I am probably biased toward the game because the main character is female, and it seems there aren't many games with strong female leads in the fantasy RPG genre. Agavaen is a young, strong minded and tough bodied mercenary type who starts out the day on the wrong side of a stolen chest of treasure. She's thrown out of her camp and sets off to find who really did steal the treasure, along the way finding that the world around her isn't a nice place at all. As this story progresses, Agavaen learns more about herself, discovering that she has magical powers beyond her imagination.
I'm going to pause here in telling the story to talk about one portion of gameplay, that being spells. I have no CLUE how to use spells in this game. At least, not yet. The game doesn't really have a tutorial, just a book manual, and from having read the manual I still can't tell how I'm supposed to use spells. You see, there are these scrolls. And they say that they have a certain number of uses. And I can put them in my spellbook. And there are runes that somehow get combined to do something. But, well, that's about as much as I've been able to figure out. I have yet to successfully cast or use a spell, which seems like it would be rather important to be able to do given that Agavaen is a magician. It was because I was trying to figure out how magic worked that I went looking for a walkthrough. Didn't find anything, unfortunately. However, I can say with confidence that this hasn't stopped me from both playing and enjoying the game. I just have to use the best weapon I can find, and rest after combat, that's all. At least, at the level I've reached it works.
So back to the storyline for a moment. While the main story is rather linear, there are many more side quests in this game than I have found in most RPG's. And during these quests there is some variety in how you complete them as well. You really can, at least to some extent, develop Agavaen to be roguish and tough, or more feminine depending on how you respond to the various NPC's in game. None of these side quests are needed to complete the main storyline of the game, either, but they help. You'll gain items and experience while doing them, which makes completing the main quest easier. And besides, it is fun to figure out who really stole the statue from the center of town. Or solve the mystery of what happened to the blacksmith's son.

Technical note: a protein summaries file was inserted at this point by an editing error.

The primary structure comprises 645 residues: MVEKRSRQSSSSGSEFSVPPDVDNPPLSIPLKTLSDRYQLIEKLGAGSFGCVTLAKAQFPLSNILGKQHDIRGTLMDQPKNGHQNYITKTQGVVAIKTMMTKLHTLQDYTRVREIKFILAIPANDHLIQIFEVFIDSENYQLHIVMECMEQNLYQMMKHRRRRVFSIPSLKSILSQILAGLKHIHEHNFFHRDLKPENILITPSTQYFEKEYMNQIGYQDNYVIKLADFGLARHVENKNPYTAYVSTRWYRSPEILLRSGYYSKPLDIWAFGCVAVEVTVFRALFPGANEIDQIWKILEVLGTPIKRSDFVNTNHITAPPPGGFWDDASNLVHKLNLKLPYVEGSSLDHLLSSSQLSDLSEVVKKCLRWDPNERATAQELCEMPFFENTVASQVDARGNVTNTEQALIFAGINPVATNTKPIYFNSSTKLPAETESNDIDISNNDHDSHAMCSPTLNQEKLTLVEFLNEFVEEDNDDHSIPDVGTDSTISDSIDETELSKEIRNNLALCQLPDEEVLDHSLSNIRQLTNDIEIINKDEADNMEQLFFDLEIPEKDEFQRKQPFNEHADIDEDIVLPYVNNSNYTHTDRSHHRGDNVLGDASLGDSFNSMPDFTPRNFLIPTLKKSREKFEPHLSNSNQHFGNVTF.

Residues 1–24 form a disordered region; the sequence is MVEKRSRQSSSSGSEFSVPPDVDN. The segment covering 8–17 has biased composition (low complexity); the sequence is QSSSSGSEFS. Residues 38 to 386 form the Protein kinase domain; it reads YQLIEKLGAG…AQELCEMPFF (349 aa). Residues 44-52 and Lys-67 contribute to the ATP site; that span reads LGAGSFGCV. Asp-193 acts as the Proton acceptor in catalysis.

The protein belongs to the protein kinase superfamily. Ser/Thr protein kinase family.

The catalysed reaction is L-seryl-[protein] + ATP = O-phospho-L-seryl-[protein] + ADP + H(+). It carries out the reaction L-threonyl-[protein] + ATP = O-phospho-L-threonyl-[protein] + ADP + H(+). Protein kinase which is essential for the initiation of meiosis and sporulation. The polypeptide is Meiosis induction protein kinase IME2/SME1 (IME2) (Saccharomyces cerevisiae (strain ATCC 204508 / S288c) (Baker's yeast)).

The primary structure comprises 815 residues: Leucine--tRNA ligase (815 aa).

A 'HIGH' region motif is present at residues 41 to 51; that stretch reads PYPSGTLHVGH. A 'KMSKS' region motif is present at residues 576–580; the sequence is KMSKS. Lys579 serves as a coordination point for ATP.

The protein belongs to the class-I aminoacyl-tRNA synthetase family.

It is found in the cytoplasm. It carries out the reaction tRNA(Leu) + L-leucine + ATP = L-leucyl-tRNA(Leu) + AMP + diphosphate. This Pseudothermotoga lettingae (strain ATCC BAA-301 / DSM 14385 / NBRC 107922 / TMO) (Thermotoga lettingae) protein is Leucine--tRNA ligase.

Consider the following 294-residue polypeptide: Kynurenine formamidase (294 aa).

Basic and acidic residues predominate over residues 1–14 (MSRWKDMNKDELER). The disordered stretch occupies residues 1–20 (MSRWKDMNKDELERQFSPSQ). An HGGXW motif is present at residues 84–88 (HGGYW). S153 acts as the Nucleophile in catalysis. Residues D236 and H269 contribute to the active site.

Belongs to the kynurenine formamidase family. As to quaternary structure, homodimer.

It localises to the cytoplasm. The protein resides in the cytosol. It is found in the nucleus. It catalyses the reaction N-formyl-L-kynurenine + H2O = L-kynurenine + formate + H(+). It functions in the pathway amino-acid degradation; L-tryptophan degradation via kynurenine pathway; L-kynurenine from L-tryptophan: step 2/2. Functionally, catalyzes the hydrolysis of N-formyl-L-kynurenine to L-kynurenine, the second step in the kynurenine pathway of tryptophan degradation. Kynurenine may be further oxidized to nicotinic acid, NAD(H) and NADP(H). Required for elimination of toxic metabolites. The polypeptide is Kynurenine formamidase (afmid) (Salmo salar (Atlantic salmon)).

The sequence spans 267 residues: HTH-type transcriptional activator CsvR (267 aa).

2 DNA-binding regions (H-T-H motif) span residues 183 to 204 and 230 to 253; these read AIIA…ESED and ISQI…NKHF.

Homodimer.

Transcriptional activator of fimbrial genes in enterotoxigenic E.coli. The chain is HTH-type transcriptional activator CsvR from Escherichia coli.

I am incredibly impressed with the voice acting in this game. Every single character I have met so far has a different voice to it, and the voice fits the personality and look of the character. From the merc captian with his gruff, tough voice, to the red-headed tavern keeper who sounds like he's straight from Ireland, every character has their own sound. Agavaen is feminine without being too soft or too “weak”, and fits the mannerisms given to her very well. Background sounds and music does tend to get repetative after a short time, but thankfully you can turn them off seperate from the voices. This is one of few games that I've played where I turn the system volume up on my computer (to be turned off again immediately after of course) and what I heard has added to the gameplay.